Your basket is empty

Categories :

Similar artists

Albums

From
HI-RES£13.49
CD£9.49

World - Released February 10, 2014 | Wedge

Hi-Res Distinctions 4F de Télérama - 4 étoiles Rock and Folk - Hi-Res Audio
Challenging circumstances are nothing new to the Kel Tamashek (Tuareg) band Tinariwen. After all, most of their members had been Libyan military-trained rebel fighters engaged in active revolt against the Malian government before the Tamanrasset Accords in 1991. Beginning in 2012, real danger is ever present in northern Mali -- due to the incursion of Islamist militias -- for the Tuareg people and to musicians in particular. So much so, many, including Tinariwen, have fled the country. One of their members, Abdallah Ag Lamida, was even kidnapped, though he has since been released. Tinariwen was forced to exchange one desert -- the Sahara -- for another in Joshua Tree National Park in the United States in order to record Emmaar (without Ag Lamida, who was freed after recording began). Once more produced by Patrick Votan, the sound here retains its "desert blues" heart but is also more expansive -- there's no need for alarm, really. The traditional interlocking guitar interplay involves more drones as lead lines snake underneath them, and there is more reverb in this mix. All of the material was written by leader Ibrahim Ag Alhabib or his bandmembers. Exile, anger, and displacement populate the songs on Emmaar. Multi-instrumentalist Fats Kaplin adds his spiraling fiddle to "Imdiwanin Ahi Tifhamamone" and pedal steel to the militant opener "Toumast Tincha" (that also features guitar from Josh Klinghoffer and a spoken intro by Saul Williams), and the atmospheric dirge "Sendad Eghlalan." Percussionist Amar Chaoui helps out on the stinging "Chaghaybou" and five other tracks, adding a sense of more dynamic urgency to balance the more drone-centric approach. "Emajer," with guest guitarist Matt Sweeney, is a different tack for Tinariwen. Its vibe is more American Southwest (which isn't so strange since this is a nomadic band after all). But Ag Alhabib's lyric and melody are pure African folk song, reflecting loss and longing, as the rolling percussion, voices, and guitars wind around one in multiple melodies underscoring the emotion. The interwoven acoustic guitars on closer "Aghregh Medin (Hassan's Song)" offer a staggered minor-key blues. They highlight the disillusionment in the lyric "... I no longer believe in unity/I will only believe in it again if/Those opinions serve a common ideal/That of the people from which they emanate." The different textures and timbres at work on Emmaar reveal Tinariwen's evolution; one derived from the need to grow musically, as well as respond to adversity with creativity. © Thom Jurek /TiVo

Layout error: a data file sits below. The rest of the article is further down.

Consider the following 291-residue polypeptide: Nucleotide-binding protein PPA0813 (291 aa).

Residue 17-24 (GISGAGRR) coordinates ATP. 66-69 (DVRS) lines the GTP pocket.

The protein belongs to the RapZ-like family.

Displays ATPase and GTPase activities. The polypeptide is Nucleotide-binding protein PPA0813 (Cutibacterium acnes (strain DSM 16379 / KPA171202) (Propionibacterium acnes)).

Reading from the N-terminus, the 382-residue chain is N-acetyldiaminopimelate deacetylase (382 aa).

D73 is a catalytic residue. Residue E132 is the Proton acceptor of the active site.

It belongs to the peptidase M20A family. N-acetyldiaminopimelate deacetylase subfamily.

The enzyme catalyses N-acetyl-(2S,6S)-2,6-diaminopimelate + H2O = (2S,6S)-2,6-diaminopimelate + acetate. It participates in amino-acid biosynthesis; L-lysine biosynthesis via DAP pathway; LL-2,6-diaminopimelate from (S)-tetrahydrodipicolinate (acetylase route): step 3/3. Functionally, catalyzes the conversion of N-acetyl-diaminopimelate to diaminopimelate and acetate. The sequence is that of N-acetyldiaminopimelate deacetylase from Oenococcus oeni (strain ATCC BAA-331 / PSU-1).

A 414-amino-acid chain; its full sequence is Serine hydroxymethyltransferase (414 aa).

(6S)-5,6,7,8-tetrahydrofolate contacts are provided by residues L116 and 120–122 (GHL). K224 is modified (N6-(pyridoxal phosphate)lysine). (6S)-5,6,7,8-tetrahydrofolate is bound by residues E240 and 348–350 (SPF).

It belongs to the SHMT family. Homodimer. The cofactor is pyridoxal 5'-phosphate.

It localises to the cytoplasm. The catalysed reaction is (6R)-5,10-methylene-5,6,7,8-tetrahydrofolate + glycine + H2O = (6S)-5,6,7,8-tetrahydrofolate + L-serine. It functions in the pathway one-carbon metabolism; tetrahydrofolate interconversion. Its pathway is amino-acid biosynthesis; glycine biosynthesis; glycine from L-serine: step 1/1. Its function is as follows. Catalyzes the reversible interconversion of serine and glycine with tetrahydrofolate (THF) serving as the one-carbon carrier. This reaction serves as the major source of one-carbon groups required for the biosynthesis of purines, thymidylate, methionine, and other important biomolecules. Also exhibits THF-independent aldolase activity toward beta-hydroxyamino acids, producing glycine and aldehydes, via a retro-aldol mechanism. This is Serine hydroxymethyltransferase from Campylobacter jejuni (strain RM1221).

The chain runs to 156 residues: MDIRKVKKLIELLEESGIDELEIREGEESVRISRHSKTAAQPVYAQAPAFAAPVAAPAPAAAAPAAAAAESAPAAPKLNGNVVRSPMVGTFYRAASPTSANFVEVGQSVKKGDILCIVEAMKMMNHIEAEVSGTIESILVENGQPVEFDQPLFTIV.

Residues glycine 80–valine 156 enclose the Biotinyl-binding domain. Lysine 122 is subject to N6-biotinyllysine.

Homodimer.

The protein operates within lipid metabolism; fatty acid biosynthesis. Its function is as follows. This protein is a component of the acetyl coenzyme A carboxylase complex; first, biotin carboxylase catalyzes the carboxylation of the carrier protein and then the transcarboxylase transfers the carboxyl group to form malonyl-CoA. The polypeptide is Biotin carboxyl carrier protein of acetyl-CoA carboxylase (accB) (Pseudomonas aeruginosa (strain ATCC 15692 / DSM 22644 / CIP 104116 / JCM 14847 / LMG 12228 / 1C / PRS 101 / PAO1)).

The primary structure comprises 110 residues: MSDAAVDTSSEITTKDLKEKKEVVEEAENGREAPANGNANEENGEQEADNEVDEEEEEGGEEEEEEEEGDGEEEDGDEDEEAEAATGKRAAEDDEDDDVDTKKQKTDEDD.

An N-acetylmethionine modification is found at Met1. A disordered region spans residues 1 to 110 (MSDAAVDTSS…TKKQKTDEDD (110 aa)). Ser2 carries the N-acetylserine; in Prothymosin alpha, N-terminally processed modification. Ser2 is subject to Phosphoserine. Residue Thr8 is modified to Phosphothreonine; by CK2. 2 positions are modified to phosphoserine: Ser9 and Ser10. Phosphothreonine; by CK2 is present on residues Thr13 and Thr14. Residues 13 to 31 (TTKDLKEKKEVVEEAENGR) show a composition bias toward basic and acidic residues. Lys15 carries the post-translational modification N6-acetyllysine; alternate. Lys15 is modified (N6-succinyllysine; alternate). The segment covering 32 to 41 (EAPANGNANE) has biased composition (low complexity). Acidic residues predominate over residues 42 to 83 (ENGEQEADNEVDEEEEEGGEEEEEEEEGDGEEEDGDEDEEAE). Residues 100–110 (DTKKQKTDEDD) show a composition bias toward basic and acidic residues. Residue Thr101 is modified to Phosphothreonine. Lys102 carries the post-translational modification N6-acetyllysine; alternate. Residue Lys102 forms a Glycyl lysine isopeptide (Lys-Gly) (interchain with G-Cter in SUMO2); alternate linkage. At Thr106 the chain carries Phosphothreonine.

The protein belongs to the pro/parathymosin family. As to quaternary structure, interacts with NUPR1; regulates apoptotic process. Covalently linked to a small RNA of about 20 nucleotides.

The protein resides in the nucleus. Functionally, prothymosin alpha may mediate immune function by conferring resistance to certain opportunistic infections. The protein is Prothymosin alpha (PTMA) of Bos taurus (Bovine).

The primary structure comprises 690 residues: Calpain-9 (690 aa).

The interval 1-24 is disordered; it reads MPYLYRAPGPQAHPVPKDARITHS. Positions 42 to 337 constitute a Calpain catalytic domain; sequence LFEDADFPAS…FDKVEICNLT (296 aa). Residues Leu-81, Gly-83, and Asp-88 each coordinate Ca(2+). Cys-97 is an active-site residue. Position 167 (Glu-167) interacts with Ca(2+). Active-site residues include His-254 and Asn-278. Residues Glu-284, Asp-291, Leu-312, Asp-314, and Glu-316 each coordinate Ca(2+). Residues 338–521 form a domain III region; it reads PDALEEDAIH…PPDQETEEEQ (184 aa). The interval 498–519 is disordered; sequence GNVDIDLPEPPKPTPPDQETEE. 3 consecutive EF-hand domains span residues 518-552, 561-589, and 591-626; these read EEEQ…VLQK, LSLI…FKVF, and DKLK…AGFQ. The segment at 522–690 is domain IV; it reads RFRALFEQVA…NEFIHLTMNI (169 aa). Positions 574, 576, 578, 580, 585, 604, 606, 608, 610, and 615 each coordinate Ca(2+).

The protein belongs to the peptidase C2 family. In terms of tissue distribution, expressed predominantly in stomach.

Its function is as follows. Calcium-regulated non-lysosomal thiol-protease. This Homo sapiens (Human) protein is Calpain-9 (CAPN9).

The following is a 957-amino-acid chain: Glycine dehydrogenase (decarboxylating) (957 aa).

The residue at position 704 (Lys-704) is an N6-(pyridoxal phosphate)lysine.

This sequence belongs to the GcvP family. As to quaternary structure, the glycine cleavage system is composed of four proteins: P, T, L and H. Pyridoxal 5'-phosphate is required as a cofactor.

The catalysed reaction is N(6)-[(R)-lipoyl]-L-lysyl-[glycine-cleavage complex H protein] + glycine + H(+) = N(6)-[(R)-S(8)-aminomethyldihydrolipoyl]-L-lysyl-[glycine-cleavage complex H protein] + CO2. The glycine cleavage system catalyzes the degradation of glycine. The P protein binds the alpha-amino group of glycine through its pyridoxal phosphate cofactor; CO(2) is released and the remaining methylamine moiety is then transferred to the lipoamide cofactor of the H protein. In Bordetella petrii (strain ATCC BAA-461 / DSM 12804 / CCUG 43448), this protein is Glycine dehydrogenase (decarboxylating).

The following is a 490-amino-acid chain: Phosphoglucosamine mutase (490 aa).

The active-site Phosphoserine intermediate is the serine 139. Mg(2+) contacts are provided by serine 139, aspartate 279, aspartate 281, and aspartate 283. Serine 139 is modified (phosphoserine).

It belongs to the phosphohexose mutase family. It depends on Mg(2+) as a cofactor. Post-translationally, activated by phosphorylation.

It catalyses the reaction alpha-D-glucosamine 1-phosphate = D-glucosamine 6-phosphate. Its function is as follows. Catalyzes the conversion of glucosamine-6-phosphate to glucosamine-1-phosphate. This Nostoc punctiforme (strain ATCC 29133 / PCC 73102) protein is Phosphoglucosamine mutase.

From
CD£12.49

World - Released January 1, 2006 | Universal Music Division Capitol Music France

Distinctions The Qobuz Ideal Discography - The Unusual Suspects
Recorded in 2006 in the Bogolan studio, in Bamako, under the supervision of producer and guitarist Justin Adams (Robert Plant, Juju, Lo’jo…), Aman Iman (“water is life”), the third album of Tamasheq rock band Tinariwen, is a classic. It immediately takes the listener to the rocky desert of the Adrar des Ifoghas, straddling the North of Mali and the South of Algeria, a territory in which they guide you at camels’ pace and where poetry hides in every dry bush, behind every stone. They let it flourish in their mouth and between their hands, where guitars vibrate, successively jittery or meditative. The Tuareg people’s quest is poetic and contemplative, the nostalgia and frustrations caused by their vagrancy inhabit them and their chants transcend them. When Aman Iman was released, Tinariwen had already started their conquest over the international music scene, and their formation was in its best possible configuration. The four singers, guitarists and composers Ibrahim, Abdallah, Alhassane and “Japonais”, a founding member who never joined the band on tour, supported by five female choristers, two rhythmic guitarists, percussionist Saïd and powerful bassist Eyadou, whom Youssou N’Dour tried to recruit away from his own band at the time. On several tracks, this already powerful guitar orchestra is reinforced by the six strings of Justin Adams and Salah Dawson Miller. Quintessence of Tuareg music, Aman Iman features some of the band’s most beautiful songs: Cler Achel, Mano Dayak, Soixante Trois, and Izarharh Tenere. © Benjamin MiNiMuM / Qobuz 
From
HI-RES£13.49
CD£9.49

World - Released February 10, 2017 | Wedge

Hi-Res Distinctions 4F de Télérama
From
HI-RES£13.49
CD£9.49

World - Released September 6, 2019 | Wedge

Hi-Res